As you know, I’ve been writing my senior sem paper on the damages of conservative theology and the emergent response. (Side note: I’m 18 pages in, and not even close to done. This is going to be one mother of a paper). Throughout this time, I’ve been researching conservative, traditional Christian views of several issues in the Church, biblical studies, and the world today.
My whole premise was that our faith has been monopolized by a very vocal minority, and thus Christians everywhere have been associated with the U.S.’s Moral Majority/Religious Right, even though many of us fall in the liberal camp (myself included, quite obviously) and most of us (myself not included…yet) are not part of the U.S.
Therefore, to be “Christian” is not just to follow Christ, but is to also believe conservative theology X about issue Y. It is to align ourselves with Jerry Falwell, Mark Driscoll, and whoever else wants to make sweeping claims for all who follow Christ. It is to be anti-gay, pro-life, pro-capitalism, pro-Israel, anti-welfare, et cetera. And, for some people, these things are true.
The problem is, they’re not for me.
I’m not a Republican. I’m not a Calvinist. I’m not big on tradition for tradition’s sake.*
Truth be told, I’m not big on Christianity.
Because I follow Jesus and I believe the Bible and I want to spend my life doing good in the name of this God, but I don’t fit the mold of Western Christianity.
That being said…I don’t think I can call myself a Christian. Not because the word itself does not describe me (“Christian: a person who is a believer in Jesus Christ and [Jesus’] teachings.”), but because the things associated with Christianity do not describe me.
For quite some time now I’ve been referring to myself as a “Christ-follower,” because it describes me better. I follow Christ. I try (and fail miserably) to live like Jesus. It’s a much more accurate term.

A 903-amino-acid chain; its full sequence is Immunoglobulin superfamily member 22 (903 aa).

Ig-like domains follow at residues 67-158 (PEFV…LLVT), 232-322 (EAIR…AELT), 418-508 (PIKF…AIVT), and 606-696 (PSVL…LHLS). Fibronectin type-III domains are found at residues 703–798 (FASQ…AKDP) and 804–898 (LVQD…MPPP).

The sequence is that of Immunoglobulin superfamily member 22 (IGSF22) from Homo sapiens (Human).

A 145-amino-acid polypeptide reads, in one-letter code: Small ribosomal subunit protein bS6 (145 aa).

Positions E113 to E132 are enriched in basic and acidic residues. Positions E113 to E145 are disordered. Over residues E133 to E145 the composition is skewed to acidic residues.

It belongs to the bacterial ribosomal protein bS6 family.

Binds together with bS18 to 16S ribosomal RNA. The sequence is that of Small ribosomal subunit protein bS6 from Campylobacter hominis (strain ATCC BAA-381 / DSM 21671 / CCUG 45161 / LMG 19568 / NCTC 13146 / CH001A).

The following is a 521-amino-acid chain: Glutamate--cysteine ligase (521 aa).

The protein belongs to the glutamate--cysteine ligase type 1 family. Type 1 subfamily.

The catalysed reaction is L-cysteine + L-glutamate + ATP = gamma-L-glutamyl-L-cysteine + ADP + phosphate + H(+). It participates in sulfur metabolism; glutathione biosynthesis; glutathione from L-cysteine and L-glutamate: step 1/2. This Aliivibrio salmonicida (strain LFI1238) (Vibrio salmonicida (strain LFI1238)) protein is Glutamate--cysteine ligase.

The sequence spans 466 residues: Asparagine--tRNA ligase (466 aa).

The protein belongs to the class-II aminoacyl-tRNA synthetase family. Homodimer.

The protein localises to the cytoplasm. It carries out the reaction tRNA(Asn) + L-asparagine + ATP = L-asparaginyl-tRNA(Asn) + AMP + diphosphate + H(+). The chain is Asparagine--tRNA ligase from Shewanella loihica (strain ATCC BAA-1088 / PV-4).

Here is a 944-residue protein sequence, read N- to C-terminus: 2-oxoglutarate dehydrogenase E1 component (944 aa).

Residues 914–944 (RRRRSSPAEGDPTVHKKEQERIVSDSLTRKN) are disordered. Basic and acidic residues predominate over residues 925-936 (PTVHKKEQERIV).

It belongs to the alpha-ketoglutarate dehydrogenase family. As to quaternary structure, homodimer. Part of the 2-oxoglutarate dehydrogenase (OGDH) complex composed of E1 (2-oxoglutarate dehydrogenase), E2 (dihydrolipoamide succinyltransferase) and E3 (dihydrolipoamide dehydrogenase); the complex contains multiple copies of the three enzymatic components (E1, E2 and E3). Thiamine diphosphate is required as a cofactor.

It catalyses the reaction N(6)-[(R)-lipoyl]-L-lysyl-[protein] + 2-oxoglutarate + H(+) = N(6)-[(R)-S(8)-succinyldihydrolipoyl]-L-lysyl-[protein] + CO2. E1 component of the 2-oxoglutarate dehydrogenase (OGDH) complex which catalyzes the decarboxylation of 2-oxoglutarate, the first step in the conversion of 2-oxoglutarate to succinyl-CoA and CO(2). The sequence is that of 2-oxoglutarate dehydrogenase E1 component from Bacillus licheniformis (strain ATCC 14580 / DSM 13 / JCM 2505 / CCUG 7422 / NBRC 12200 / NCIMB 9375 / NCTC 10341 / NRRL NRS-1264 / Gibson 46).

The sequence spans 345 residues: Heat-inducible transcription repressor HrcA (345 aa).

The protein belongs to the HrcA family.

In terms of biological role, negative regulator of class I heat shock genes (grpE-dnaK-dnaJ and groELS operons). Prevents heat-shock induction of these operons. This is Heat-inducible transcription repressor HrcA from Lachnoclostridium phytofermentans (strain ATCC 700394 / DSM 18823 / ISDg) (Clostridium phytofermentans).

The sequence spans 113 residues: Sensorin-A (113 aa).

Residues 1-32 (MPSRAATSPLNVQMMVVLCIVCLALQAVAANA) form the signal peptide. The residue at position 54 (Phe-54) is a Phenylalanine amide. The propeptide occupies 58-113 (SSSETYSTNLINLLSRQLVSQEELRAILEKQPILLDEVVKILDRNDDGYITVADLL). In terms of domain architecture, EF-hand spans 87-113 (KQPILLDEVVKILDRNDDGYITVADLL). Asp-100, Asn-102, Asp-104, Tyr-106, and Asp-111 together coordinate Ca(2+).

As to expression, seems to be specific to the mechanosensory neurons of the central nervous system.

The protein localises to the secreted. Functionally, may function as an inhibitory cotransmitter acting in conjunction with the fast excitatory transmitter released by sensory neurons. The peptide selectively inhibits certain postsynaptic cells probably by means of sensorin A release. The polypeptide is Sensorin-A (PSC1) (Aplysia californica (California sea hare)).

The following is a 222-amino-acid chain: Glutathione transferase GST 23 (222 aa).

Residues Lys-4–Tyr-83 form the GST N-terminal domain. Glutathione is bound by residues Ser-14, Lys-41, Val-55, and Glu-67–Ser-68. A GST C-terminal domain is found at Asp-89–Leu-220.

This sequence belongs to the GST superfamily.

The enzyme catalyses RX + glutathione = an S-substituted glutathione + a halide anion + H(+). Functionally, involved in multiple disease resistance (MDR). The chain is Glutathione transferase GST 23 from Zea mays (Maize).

I don’t want to divorce myself from Church history or from Christian community. But I am an outsider to Christianity, whether I call myself a Christian or not. My beliefs put me on the edge or, as is more often the case, well past the edge of what is considered acceptable Christian theology. If I am an outsider, I cannot call myself a Christian (not that I want to anyway).
My problem is that I don’t know how to do both. How do I engage Church history–my history–without being a Christian? How do I partake in Christian community without fitting its primary descriptor?
The truth is, I don’t really know.
I’m curious what you all (and by “you all,” I mean all 5 of my followers) think. Do you call yourself “Christian?” If yes, how do you reconcile that with your difference in belief (assuming you have some, because those who don’t probably don’t follow my blog) from the most vocal sect of Christianity? If no, how do you still manage to fit in?
In the meantime, I think I’ll just call myself “Denika.” It fits me best of all.
*I do, however, support traditions when they are constantly kept in check with a changing world. Also, this is more in terms of theology than practice–I love the traditional practices of some churches. It just bothers me when people believe something simply because that’s what their family/church/denomination has always believed.